"I was feeling stuck in my career," Aniston explained to reporters in New York recently. "This bittersweet thing of this wonderful show and yet I feel like a product on the show. (It made me wonder,) 'How are you going to escape Rachel?' Rachel is my baggage, it's old leather luggage that I love."
Asked if it was difficult to move from the ideal world of television comedy to the bleaker setting of independent film, the 33-year-old style icon replied: "That's what's so wonderful about it. ... How Mike White wrote these characters so complex, dark and depressed, and somehow you love them and have complete compassion for them. Phil (Reilly's character) I think is so loveable and heartbreaking. Everyone is so human, that's sort of the fun of doing an independent movie, because there's a greater risk taken in the stories as opposed to the mainstream, commercial movies that are appealing to a mass audiences."
In "The Good Girl," Aniston plays Justine, a woman who longs for a life more fulfilling than the one she shares with her house-painter husband (Reilly, of "The Perfect Storm") and his ever-present buddy, Bubba, (Tim Blake Nelson, of "O, Brother, Where Art Thou?") Then one day, Justine discovers something of a soul mate in her co-worker (Jake Gyllenhaal, of "Bubble Boy") -- a creative, passionate young man who represents a chance for her to escape into a new world of emotional and sexual awakening. But when the affair quickly turns from liberation to strange obsession, Justine finds herself ensnared in a chaotic web of blackmail, larceny and love.
It's easy to see why "Friends" fans might shrink from the concept of their glamorous, funny Rachel playing a dowdy, deeply flawed woman. But Aniston said she hopes this film will help distinguish her as serious actress, not just an Emmy-nominated comedienne.
"I loved it, everything about it," said Mrs. Brad Pitt of the role, adding that she doesn't think "Friends" devotees will "riot" over her choice. "As scary as it was, the challenge of it, being able to work with these actors. Yes, at some point I know it may or may not do something for my career, it could destroy it and I'll never work again. It was more for my selfish need to see if I could do it."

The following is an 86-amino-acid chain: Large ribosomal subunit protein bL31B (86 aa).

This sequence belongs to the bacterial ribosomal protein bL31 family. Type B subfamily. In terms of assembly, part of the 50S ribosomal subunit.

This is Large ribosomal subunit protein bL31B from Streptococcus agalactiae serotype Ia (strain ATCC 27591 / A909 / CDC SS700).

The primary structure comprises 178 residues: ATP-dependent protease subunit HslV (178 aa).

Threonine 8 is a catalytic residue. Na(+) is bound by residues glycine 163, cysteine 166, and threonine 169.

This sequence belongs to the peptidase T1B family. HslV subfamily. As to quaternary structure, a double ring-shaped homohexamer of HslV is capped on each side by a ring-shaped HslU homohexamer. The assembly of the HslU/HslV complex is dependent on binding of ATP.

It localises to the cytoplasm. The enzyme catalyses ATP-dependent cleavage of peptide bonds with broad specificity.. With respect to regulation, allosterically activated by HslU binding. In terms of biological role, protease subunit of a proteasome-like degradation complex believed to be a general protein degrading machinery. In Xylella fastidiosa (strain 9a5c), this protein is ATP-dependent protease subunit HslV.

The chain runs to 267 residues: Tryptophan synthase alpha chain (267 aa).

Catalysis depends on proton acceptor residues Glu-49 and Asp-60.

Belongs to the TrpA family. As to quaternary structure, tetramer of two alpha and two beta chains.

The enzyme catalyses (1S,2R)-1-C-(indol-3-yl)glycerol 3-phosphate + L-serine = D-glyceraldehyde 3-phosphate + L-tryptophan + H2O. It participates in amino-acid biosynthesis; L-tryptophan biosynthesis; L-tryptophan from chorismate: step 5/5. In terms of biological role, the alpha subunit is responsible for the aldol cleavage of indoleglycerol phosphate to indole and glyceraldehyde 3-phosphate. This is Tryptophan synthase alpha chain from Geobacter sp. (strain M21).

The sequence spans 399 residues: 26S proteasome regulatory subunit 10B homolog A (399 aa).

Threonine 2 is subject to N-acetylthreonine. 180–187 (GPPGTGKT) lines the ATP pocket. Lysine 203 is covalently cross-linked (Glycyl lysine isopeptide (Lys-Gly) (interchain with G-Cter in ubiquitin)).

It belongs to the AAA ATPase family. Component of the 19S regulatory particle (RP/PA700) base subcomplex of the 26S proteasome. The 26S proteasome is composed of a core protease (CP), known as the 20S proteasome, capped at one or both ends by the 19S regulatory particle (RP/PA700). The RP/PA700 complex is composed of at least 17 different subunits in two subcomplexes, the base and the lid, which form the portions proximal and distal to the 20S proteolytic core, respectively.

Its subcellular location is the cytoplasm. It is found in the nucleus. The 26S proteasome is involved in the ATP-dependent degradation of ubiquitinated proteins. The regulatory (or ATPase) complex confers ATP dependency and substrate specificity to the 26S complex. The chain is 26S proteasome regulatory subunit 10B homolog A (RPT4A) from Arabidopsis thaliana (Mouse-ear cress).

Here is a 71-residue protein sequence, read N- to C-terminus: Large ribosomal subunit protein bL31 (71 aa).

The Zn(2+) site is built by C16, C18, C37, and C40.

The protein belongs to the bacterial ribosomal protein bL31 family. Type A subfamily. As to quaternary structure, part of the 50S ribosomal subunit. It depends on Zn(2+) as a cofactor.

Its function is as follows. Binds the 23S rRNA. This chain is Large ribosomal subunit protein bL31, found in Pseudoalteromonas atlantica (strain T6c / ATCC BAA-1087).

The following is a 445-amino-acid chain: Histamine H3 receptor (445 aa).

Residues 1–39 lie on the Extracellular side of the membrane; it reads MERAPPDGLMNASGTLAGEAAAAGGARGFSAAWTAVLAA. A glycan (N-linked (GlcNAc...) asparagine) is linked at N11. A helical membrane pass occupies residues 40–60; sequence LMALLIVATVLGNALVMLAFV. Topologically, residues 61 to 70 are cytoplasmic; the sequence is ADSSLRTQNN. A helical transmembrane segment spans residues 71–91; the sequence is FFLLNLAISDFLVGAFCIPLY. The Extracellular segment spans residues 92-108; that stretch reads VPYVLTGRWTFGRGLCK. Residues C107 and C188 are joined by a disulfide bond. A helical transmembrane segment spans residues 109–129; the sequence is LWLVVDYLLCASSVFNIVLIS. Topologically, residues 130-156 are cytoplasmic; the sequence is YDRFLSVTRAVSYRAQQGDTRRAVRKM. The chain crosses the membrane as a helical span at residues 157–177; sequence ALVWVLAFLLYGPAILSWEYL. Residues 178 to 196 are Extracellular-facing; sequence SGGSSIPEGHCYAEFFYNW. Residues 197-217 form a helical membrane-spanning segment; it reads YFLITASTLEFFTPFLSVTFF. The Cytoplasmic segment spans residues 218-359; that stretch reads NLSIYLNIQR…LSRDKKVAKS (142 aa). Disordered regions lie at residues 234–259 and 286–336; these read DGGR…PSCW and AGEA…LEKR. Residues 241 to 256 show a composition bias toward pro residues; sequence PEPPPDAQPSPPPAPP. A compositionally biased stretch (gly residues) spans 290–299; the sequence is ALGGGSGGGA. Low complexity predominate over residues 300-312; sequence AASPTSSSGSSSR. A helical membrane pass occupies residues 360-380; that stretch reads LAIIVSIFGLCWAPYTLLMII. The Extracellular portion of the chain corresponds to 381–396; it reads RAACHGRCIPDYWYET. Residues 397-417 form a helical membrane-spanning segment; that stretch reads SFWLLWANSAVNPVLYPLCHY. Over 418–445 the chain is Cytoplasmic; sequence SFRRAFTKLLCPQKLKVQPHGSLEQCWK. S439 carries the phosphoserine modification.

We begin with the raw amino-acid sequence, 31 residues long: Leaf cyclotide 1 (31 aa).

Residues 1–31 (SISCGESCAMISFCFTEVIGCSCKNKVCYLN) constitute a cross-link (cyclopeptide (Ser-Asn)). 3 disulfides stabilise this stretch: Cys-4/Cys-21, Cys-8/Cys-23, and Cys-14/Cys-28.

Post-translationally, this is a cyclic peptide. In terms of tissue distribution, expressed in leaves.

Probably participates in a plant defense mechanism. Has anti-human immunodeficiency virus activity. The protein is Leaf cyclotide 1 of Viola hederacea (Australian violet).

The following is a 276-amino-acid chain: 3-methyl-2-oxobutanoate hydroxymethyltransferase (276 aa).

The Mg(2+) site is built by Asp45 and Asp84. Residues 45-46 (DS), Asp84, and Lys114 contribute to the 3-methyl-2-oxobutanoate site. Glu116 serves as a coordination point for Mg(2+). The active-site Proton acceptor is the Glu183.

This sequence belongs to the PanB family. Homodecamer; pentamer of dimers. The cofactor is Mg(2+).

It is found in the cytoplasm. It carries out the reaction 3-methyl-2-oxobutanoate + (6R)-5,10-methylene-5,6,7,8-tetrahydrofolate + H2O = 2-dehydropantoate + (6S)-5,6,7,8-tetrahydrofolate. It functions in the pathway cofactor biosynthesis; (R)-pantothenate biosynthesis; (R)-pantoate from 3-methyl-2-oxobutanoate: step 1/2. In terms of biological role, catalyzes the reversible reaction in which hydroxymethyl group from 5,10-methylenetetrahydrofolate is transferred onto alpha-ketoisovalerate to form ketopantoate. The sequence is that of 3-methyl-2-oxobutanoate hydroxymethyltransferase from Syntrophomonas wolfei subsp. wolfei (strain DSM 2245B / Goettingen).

Aniston recalled that her decision to play the "painfully real" character of Justine came almost immediately after reading White's script.
"On page three (of the screenplay), just her opening monologue," Aniston remarked. "The first thing you think of is, 'We all have battles with sadness and depression,' and I grew up, definitely, squishing that and becoming a funny person, which was a wonderful source of survival, and I got lucky enough to make a living at it."
Of course, success wasn't always so apparent for the actress, who worked as a waitress and bike messenger before she made it big.
"I was a night messenger in New York for about three months," she noted. "I wasn't the most coordinated with the bike and all the cars. I actually loved it. I had fun. I got to ride the bike and had this thing on my back, I looked like one of those cool guys. I just didn't do it very well. So, I got fired."
So, did that early failure inform her performance as an ordinary woman in "The Good Girl"?
"Well, you don't know my life or my history or anything," the blue-eyed beauty pointed out. "I mean (that perfect image is) just what you see in a glossy magazine. Anybody can lie a lot. I'm taller, I'm thinner, my skin is perfect, my eyes are crystal clear. It's amazing what computers can do."
Aniston, who also admitted she would like to have a baby soon, can next be seen on the big screen in "Bruce Almighty," with Jim Carrey, and the ninth season of "Friends" begins next month.
"The Good Girl" is in theaters now.